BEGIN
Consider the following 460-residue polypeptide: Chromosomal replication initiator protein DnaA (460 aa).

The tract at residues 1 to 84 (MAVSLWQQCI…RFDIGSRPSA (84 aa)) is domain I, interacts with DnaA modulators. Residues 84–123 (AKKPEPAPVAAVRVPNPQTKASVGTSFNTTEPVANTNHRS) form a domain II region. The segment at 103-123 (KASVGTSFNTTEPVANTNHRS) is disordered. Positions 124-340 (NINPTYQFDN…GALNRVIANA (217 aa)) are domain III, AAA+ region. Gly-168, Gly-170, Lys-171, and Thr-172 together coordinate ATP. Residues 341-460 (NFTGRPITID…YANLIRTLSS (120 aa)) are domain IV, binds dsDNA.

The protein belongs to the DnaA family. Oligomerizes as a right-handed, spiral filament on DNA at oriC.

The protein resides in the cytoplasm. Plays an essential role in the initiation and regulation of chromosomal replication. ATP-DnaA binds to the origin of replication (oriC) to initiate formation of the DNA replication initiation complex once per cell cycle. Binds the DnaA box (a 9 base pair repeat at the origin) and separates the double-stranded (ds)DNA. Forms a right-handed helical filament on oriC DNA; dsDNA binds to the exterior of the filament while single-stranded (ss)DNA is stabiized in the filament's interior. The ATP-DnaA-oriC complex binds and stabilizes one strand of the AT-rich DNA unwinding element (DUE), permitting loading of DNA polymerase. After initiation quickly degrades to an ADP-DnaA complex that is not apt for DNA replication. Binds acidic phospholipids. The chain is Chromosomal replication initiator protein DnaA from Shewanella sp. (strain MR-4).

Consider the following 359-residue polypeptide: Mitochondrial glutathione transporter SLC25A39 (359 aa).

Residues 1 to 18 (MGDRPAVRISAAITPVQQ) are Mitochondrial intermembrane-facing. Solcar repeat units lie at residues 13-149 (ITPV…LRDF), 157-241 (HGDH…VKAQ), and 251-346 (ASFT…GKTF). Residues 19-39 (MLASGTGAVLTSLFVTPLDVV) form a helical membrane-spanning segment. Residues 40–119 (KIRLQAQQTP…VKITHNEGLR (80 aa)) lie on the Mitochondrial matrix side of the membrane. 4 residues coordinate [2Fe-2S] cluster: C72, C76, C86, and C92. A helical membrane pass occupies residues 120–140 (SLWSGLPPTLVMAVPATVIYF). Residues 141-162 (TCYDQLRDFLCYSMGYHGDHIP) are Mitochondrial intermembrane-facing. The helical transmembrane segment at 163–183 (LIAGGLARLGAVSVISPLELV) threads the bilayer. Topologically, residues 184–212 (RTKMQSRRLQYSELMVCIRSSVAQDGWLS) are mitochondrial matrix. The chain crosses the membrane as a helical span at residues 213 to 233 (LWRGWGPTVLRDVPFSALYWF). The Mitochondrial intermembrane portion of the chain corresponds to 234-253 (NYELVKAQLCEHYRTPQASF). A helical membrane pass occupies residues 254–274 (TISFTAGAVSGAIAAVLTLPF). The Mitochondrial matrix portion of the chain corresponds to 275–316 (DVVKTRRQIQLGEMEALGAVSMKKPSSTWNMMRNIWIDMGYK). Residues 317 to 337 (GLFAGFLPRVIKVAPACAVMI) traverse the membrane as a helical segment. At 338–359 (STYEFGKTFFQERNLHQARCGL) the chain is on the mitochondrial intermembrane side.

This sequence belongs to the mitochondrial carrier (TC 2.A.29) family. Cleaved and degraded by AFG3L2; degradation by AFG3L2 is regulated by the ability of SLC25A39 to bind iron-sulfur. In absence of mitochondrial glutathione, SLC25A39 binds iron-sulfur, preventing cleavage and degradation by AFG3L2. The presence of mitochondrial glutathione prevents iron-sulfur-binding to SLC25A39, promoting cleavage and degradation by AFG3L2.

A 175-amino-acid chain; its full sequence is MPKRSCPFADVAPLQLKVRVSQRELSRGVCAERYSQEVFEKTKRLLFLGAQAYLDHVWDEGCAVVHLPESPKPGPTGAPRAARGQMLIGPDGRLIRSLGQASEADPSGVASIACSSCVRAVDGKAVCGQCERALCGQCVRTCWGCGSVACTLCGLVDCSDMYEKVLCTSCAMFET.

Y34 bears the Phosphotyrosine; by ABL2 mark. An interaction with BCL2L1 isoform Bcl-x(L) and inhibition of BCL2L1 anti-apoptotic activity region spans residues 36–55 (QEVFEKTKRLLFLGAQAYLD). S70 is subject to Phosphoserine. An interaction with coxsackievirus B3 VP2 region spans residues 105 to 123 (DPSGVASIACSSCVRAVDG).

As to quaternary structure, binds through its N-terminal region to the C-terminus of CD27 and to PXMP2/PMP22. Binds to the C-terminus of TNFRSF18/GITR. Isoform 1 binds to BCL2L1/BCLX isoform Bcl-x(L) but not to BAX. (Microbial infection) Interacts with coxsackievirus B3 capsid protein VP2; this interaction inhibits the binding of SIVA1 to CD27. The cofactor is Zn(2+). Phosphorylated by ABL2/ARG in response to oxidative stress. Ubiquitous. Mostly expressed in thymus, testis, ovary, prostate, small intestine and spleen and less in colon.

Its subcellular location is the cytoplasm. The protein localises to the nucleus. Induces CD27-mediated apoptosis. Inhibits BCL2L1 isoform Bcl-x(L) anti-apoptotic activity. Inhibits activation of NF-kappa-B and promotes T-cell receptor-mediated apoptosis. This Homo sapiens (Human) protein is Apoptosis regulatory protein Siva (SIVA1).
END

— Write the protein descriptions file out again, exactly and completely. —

Consider the following 460-residue polypeptide: Chromosomal replication initiator protein DnaA (460 aa).

The tract at residues 1 to 84 (MAVSLWQQCI…RFDIGSRPSA (84 aa)) is domain I, interacts with DnaA modulators. Residues 84–123 (AKKPEPAPVAAVRVPNPQTKASVGTSFNTTEPVANTNHRS) form a domain II region. The segment at 103-123 (KASVGTSFNTTEPVANTNHRS) is disordered. Positions 124-340 (NINPTYQFDN…GALNRVIANA (217 aa)) are domain III, AAA+ region. Gly-168, Gly-170, Lys-171, and Thr-172 together coordinate ATP. Residues 341-460 (NFTGRPITID…YANLIRTLSS (120 aa)) are domain IV, binds dsDNA.

The protein belongs to the DnaA family. Oligomerizes as a right-handed, spiral filament on DNA at oriC.

The protein resides in the cytoplasm. Plays an essential role in the initiation and regulation of chromosomal replication. ATP-DnaA binds to the origin of replication (oriC) to initiate formation of the DNA replication initiation complex once per cell cycle. Binds the DnaA box (a 9 base pair repeat at the origin) and separates the double-stranded (ds)DNA. Forms a right-handed helical filament on oriC DNA; dsDNA binds to the exterior of the filament while single-stranded (ss)DNA is stabiized in the filament's interior. The ATP-DnaA-oriC complex binds and stabilizes one strand of the AT-rich DNA unwinding element (DUE), permitting loading of DNA polymerase. After initiation quickly degrades to an ADP-DnaA complex that is not apt for DNA replication. Binds acidic phospholipids. The chain is Chromosomal replication initiator protein DnaA from Shewanella sp. (strain MR-4).

Consider the following 359-residue polypeptide: Mitochondrial glutathione transporter SLC25A39 (359 aa).

Residues 1 to 18 (MGDRPAVRISAAITPVQQ) are Mitochondrial intermembrane-facing. Solcar repeat units lie at residues 13-149 (ITPV…LRDF), 157-241 (HGDH…VKAQ), and 251-346 (ASFT…GKTF). Residues 19-39 (MLASGTGAVLTSLFVTPLDVV) form a helical membrane-spanning segment. Residues 40–119 (KIRLQAQQTP…VKITHNEGLR (80 aa)) lie on the Mitochondrial matrix side of the membrane. 4 residues coordinate [2Fe-2S] cluster: C72, C76, C86, and C92. A helical membrane pass occupies residues 120–140 (SLWSGLPPTLVMAVPATVIYF). Residues 141-162 (TCYDQLRDFLCYSMGYHGDHIP) are Mitochondrial intermembrane-facing. The helical transmembrane segment at 163–183 (LIAGGLARLGAVSVISPLELV) threads the bilayer. Topologically, residues 184–212 (RTKMQSRRLQYSELMVCIRSSVAQDGWLS) are mitochondrial matrix. The chain crosses the membrane as a helical span at residues 213 to 233 (LWRGWGPTVLRDVPFSALYWF). The Mitochondrial intermembrane portion of the chain corresponds to 234-253 (NYELVKAQLCEHYRTPQASF). A helical membrane pass occupies residues 254–274 (TISFTAGAVSGAIAAVLTLPF). The Mitochondrial matrix portion of the chain corresponds to 275–316 (DVVKTRRQIQLGEMEALGAVSMKKPSSTWNMMRNIWIDMGYK). Residues 317 to 337 (GLFAGFLPRVIKVAPACAVMI) traverse the membrane as a helical segment. At 338–359 (STYEFGKTFFQERNLHQARCGL) the chain is on the mitochondrial intermembrane side.

This sequence belongs to the mitochondrial carrier (TC 2.A.29) family. Cleaved and degraded by AFG3L2; degradation by AFG3L2 is regulated by the ability of SLC25A39 to bind iron-sulfur. In absence of mitochondrial glutathione, SLC25A39 binds iron-sulfur, preventing cleavage and degradation by AFG3L2. The presence of mitochondrial glutathione prevents iron-sulfur-binding to SLC25A39, promoting cleavage and degradation by AFG3L2.

A 175-amino-acid chain; its full sequence is MPKRSCPFADVAPLQLKVRVSQRELSRGVCAERYSQEVFEKTKRLLFLGAQAYLDHVWDEGCAVVHLPESPKPGPTGAPRAARGQMLIGPDGRLIRSLGQASEADPSGVASIACSSCVRAVDGKAVCGQCERALCGQCVRTCWGCGSVACTLCGLVDCSDMYEKVLCTSCAMFET.

Y34 bears the Phosphotyrosine; by ABL2 mark. An interaction with BCL2L1 isoform Bcl-x(L) and inhibition of BCL2L1 anti-apoptotic activity region spans residues 36–55 (QEVFEKTKRLLFLGAQAYLD). S70 is subject to Phosphoserine. An interaction with coxsackievirus B3 VP2 region spans residues 105 to 123 (DPSGVASIACSSCVRAVDG).

As to quaternary structure, binds through its N-terminal region to the C-terminus of CD27 and to PXMP2/PMP22. Binds to the C-terminus of TNFRSF18/GITR. Isoform 1 binds to BCL2L1/BCLX isoform Bcl-x(L) but not to BAX. (Microbial infection) Interacts with coxsackievirus B3 capsid protein VP2; this interaction inhibits the binding of SIVA1 to CD27. The cofactor is Zn(2+). Phosphorylated by ABL2/ARG in response to oxidative stress. Ubiquitous. Mostly expressed in thymus, testis, ovary, prostate, small intestine and spleen and less in colon.

Its subcellular location is the cytoplasm. The protein localises to the nucleus. Induces CD27-mediated apoptosis. Inhibits BCL2L1 isoform Bcl-x(L) anti-apoptotic activity. Inhibits activation of NF-kappa-B and promotes T-cell receptor-mediated apoptosis. This Homo sapiens (Human) protein is Apoptosis regulatory protein Siva (SIVA1).